African migrants make Immigration Debate more complicated

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Ethan Rowley

The recent influx of African migrants into Europe has led to a crisis among European nations regarding how to deal with them.

Southern Europe has been slammed with an influx of African refugees, and conflicting opinions have placed migrants in political limbo.

Recent unrest in Africa has caused a large exodus to Europe due to increased conflicts in countries like Senegal, Eritrea, Syria, and Somalia, according to various media sources.

In 2014, Italy alone rescued 170,000 migrants attempting to cross the Mediterranean Sea by boat to Europe, a 277 percent increase from 2013. A total of 280,000 illegal border crossings were discovered in 2014 throughout the EU, said Frontex, the EU’s border control agency.

Europe is not the only place flooded with migrants: Israel recently deported a large portion of the 50,000 migrants living there to Rwanda in return for economic benefits, according to the Guardian, a newspaper based in the UK.

The problem is that Europe has nowhere for these immigrants to go. Once they reach European shores, European nations have nowhere to put them. The Wall Street Journal quoted António Guterres, the United Nations High Commissioner for Refugees, saying “Europe is a continent of asylum. But the problem is that the European asylum system is very dysfunctional,”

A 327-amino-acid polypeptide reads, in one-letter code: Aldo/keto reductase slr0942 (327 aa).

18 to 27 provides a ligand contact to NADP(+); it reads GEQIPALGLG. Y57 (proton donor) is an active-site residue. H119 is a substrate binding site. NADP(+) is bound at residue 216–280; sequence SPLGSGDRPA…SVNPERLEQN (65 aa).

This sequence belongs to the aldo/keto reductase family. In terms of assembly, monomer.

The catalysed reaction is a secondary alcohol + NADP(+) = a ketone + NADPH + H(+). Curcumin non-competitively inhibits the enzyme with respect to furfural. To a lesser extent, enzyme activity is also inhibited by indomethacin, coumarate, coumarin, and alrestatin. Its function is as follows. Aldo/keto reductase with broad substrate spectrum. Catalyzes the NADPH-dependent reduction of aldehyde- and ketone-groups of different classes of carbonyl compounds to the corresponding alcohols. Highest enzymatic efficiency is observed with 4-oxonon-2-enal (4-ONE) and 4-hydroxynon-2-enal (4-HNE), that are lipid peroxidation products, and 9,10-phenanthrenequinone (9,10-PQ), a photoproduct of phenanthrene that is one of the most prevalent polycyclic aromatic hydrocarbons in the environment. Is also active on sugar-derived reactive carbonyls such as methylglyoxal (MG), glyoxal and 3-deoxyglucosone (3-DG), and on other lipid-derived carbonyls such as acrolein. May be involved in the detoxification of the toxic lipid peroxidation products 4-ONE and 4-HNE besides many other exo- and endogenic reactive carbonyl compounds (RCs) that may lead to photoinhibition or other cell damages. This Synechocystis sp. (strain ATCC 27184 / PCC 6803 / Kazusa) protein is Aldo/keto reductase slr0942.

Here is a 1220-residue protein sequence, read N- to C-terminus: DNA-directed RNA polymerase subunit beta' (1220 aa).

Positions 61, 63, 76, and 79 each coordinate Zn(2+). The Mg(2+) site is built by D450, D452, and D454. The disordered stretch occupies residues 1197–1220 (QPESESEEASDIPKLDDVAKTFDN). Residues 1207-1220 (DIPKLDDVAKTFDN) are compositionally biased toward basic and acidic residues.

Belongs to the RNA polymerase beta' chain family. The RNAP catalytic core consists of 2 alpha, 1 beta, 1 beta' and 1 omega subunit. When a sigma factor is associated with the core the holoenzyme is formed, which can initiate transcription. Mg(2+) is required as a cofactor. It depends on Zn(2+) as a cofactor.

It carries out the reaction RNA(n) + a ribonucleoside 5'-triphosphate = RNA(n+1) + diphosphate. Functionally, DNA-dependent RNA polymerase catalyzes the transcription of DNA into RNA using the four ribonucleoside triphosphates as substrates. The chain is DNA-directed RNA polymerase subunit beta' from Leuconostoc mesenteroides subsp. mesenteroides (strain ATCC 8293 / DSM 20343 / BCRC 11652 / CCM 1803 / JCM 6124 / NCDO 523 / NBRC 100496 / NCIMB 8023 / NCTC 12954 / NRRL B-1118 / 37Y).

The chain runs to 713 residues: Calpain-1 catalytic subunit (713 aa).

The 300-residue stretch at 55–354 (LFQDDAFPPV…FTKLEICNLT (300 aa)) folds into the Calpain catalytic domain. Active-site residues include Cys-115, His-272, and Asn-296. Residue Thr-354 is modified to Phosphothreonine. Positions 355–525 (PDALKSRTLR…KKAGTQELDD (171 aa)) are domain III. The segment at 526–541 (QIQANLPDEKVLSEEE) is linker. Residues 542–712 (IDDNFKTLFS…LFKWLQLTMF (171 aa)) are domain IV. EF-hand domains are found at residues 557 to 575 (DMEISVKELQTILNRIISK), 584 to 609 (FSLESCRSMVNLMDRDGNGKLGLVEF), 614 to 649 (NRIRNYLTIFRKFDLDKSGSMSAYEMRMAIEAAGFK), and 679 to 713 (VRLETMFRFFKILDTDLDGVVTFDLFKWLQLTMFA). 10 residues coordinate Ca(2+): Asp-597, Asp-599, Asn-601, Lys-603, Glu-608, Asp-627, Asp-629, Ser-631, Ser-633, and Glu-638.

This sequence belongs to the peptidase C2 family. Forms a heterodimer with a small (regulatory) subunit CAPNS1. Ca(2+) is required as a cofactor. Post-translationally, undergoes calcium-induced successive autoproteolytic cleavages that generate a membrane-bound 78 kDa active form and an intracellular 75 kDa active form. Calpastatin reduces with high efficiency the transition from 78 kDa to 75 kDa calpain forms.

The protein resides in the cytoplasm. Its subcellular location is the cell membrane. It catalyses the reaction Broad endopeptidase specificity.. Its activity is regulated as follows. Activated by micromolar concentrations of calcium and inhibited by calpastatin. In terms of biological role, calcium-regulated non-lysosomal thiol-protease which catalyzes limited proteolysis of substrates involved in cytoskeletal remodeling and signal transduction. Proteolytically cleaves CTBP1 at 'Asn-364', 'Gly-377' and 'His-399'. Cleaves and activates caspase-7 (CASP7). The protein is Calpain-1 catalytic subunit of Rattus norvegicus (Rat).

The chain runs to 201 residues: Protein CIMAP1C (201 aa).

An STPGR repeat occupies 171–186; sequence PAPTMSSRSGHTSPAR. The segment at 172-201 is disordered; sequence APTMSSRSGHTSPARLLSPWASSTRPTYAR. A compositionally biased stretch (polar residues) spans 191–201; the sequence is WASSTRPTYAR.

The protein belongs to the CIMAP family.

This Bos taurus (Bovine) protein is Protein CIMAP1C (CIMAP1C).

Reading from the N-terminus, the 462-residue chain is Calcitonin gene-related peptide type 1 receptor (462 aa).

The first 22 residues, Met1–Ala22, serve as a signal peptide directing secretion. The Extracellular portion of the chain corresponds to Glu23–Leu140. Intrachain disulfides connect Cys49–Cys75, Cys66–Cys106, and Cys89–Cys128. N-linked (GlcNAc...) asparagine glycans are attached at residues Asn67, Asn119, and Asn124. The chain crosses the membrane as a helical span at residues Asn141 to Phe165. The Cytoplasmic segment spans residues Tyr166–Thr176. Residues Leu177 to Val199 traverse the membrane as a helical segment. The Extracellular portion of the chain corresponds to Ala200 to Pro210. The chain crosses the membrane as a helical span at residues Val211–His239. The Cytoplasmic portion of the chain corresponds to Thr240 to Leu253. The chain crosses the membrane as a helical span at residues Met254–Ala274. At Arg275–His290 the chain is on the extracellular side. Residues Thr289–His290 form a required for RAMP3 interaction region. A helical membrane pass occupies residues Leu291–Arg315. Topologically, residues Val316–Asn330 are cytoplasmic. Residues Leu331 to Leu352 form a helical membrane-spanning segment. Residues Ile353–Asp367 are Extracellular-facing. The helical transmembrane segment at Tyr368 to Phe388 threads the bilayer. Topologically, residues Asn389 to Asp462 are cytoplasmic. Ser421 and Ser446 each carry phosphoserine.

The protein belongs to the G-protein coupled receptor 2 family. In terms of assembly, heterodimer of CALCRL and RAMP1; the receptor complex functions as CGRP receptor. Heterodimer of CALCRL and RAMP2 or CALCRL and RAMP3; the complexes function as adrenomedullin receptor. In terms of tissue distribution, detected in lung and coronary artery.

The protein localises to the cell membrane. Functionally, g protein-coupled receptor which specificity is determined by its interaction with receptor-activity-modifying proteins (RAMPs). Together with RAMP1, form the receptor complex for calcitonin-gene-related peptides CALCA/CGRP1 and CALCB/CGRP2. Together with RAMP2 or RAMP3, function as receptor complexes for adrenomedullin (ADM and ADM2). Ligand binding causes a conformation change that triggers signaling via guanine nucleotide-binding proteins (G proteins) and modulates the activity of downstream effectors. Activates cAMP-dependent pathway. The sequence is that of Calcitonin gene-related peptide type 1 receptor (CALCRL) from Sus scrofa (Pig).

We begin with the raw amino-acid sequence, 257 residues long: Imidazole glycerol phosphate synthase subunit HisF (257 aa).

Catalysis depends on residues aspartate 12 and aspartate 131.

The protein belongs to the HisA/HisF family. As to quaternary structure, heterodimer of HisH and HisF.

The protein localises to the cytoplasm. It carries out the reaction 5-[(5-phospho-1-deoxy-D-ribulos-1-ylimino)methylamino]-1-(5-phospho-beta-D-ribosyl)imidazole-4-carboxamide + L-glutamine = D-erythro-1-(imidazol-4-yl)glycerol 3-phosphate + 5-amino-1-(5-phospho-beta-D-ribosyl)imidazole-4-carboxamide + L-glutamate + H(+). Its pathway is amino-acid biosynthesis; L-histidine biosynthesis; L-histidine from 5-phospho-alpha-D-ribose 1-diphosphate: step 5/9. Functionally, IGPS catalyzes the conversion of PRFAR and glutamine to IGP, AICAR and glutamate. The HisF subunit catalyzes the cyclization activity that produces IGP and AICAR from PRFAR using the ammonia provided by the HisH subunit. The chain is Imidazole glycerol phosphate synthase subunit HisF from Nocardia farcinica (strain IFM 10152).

Many migrants do not even make it to Europe, with many being captured and held in North African countries like Libya, where they may be held for months on end by the local authorities, said Reuters.

“If you are looking to prevent immigration, then you need to look at the push factors, like civil war and food insecurity,” said Mr. Burke, a 9th grade Global Perspectives teacher. “People see other immigrants who have left Africa for Europe and built a better life for themselves, and they want to do the same. It’s all about push-pull factors.”

One of the main reasons Africa has been left so unstable is its European colonial past. When many European nations left the continent and the indigenous peoples to govern themselves, this led to many weak and unstable governments. The results were not always good.

While refugees from Syria receive much more attention in the media and from the European Union, these African migrants are different: they are not escaping civil war but seeking a better life.

While this certainly cannot be said about some African nations, such as the Democratic Republic of the Congo and South Sudan, where there are civil wars, most of these migrants escape poverty and inequality.

Other examples of some of these “push factors” are civil war and unrest, most notably the Islamic insurgencies in Nigeria and Somalia, which are fighting the groups Boko Haram and Al-Shabaab, the later of which has been associated with Al-Qaeda, according to NBC .

Fr. Thomas Meehan, 9th grade theology teacher, believes that the immigrants should be welcomed regardless of the country’s’ space. “After his death, Jesus appeared to Peter and said ‘when the door knocks, leave the door open to all’.”

“That’s the religious aspect. Now the social aspect is, can these countries maintain the people coming in?” said Meehan.